Since the privilege against self-incrimination is personal, it could not be invoked on behalf of the corporation, Sherpix. See United States v. Kordel, 397 U.S. 1, 7 n. 9, 90 S.Ct. 763, 25 L.Ed.2d 1 (1970). However, we need not consider the issue since Sher could raise this defense as to the charges against him in his individual capacity.
In these circumstances, we find it intolerable that one constitutional right should have to be surrendered in order to assert another. We therefore hold that when a defendant testifies in support of a motion to suppress evidence on Fourth Amendment grounds, his testimony may not thereafter be admitted against him at trial on the issue of guilt unless he makes no objection.
Id. at 394, 88 S.Ct. at 976. This reasoning applies perforce to the instant situation to preclude the introduction by the Government at trial as part of its case-in-chief of testimony given by a putative defendant opposing the seizure at an adversary hearing in an obscenity case. As so limited, the procedure followed in this case involved no restriction on appellants' right against self-incrimination.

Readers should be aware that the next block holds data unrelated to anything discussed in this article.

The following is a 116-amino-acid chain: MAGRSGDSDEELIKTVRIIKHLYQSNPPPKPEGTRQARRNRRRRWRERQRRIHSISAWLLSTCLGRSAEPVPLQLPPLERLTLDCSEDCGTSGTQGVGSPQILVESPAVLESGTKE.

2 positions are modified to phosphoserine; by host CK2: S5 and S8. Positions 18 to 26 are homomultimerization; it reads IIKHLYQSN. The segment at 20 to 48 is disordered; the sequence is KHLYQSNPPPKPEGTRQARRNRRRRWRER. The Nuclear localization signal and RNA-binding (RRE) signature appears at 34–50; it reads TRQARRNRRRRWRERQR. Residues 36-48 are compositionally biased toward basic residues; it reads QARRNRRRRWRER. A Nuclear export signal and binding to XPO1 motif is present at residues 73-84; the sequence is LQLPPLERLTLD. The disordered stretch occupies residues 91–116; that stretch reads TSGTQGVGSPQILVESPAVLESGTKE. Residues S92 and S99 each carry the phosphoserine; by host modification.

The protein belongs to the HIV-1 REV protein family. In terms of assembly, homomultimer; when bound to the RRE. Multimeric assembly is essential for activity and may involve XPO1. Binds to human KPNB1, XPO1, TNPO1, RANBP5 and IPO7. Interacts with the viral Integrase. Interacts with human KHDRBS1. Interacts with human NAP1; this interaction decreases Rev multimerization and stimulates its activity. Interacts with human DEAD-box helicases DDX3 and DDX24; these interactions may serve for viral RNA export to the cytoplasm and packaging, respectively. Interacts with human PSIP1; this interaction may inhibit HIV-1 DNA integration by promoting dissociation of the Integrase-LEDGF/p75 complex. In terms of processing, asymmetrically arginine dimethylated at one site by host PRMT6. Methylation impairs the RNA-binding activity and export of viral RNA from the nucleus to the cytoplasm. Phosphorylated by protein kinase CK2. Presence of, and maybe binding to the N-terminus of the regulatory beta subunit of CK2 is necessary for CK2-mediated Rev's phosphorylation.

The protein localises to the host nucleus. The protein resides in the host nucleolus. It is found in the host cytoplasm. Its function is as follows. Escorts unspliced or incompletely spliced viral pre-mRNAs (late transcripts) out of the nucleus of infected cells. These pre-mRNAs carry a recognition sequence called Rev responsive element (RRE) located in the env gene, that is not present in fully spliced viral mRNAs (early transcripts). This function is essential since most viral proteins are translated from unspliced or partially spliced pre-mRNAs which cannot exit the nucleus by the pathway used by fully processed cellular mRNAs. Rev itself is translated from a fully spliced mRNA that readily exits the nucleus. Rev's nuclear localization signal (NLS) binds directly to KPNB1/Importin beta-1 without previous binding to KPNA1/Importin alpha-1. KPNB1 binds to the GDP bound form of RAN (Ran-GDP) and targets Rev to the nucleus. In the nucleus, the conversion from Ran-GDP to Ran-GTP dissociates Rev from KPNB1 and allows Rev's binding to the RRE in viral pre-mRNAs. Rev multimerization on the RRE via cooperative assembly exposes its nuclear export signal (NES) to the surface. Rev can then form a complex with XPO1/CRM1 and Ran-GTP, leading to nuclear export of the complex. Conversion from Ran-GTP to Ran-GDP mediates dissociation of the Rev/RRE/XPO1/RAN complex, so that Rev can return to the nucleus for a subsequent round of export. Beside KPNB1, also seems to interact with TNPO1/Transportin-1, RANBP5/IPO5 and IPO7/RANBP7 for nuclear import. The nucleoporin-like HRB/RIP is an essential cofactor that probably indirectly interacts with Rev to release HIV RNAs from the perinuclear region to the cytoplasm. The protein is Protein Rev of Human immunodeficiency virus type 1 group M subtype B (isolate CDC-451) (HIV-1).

C. Validity of the Obscenity Statutes: We find appellants' arguments relating to the constitutionality of the statutes they are accused of violating to be without merit. Hamling v. United States, 418 U.S. 87, 94 S.Ct. 2887, 41 L.Ed.2d 590 (1974), rejected the argument that 18 U.S.C. § 1461, as applied to a pre- Miller offense, was unconstitutionally vague. The same construction will certainly be given to the determination of obscenity in section 1465, under which appellants were convicted, in light of its similar language. Hamling indicated the approach a court should take in ascertaining the relevant "community standards" for determining obscenity, see 418 U.S. at 104-06, 94 S.Ct. 2887, and these considerations will of course shape the instructions to the jury in the event of a retrial. The Court's formulation of the use of "community standards" in Hamling also disposes of appellants' argument that the conspiracy count under 18 U.S.C. § 371 is void for vagueness because it alleged a conspiracy to distribute the film throughout the country rather than just locally.
The appellate courts in this jurisdiction have apparently not yet construed D.C. Code § 22-2001 in light of Miller test (b). (But see United States v. Plummer, Crim. No. 54967-72, D.C.Sup.Ct., Block, J., May 9, 1974 (section 22-2001 held valid)). However, we note that this statute uses language similar to that used in the federal statutes which have already been held constitutional and was also enacted by Congress. Thus we believe that the local statute is to be given the same construction as the federal statutes and is therefore constitutional.